With ANY political tactic, there is ALWAYS an open question whether or not it is effective. But many of the CM folks don't grasp this obvious point: they fetishize certain tactics in a stubborn and selfish way. In their quest for individualized purity, they abscond from social struggle.

Socialists, on the other hand, aren't interested in individualized purity at all. Socialist want to address the basic structure of society; they want a new social system that benefits the vast majority, that is sustainable, etc. That is, they aren't looking to merely create enclaves of purity on the fringes and margins: they want to change the big picture.

And unfortunately for some of the CM folks, who otherwise do lots of good work, this means that we must engage with ordinary people who aren't already decked out in black bandannas and tall-bikes.

dnw said...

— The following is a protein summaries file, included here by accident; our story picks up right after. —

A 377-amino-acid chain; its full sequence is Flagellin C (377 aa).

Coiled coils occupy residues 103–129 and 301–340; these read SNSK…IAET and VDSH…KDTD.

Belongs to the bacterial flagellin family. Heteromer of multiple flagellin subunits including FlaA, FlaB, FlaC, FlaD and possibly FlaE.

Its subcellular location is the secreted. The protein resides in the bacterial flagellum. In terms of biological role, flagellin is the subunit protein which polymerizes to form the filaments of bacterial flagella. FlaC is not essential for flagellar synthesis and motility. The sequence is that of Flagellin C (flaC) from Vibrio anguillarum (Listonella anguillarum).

It’s interesting that you criticize Zizek’s point about Hitler/Ghandi for being in “poor taste,” which seems to risk a PC position of prohibiting reflection on certain topics because they are “untouchable” or “uncouth,” but I would argue that he does not intend it lightly at all, but rather even more seriously than the people who are offended interpret it! If anything, I would accuse him not of crassness, but imprecision. I agree completely that we need a more expansive conception of violence, and I also believe Zizek’s materialism can address the complexity of violence in both it’s structural and Real dimensions; the problem here is that he conflates violence with subtraction, subtraction being the truly radical but structural dimension. We should all be sympathetic to the fear of a Habermasian consensus in which violence as such is eliminated on principle, but we should also fear an act of pure subtraction stripped of any destructive potential. The point we can all agree on is that blowing shit up is purely destructive and not a properly radical subtractive violence. I would argue that we absolutely need this structural definition of violence if we want to be revolutionaries. Yes, revolution is necessarily violent; to radiacally de-stabilize the existing hegemonic order is violent, and we must not hedge on that point; however, the destructive revolutionism of the past is over; Mao’s “no construction without destruction” can be laid to rest.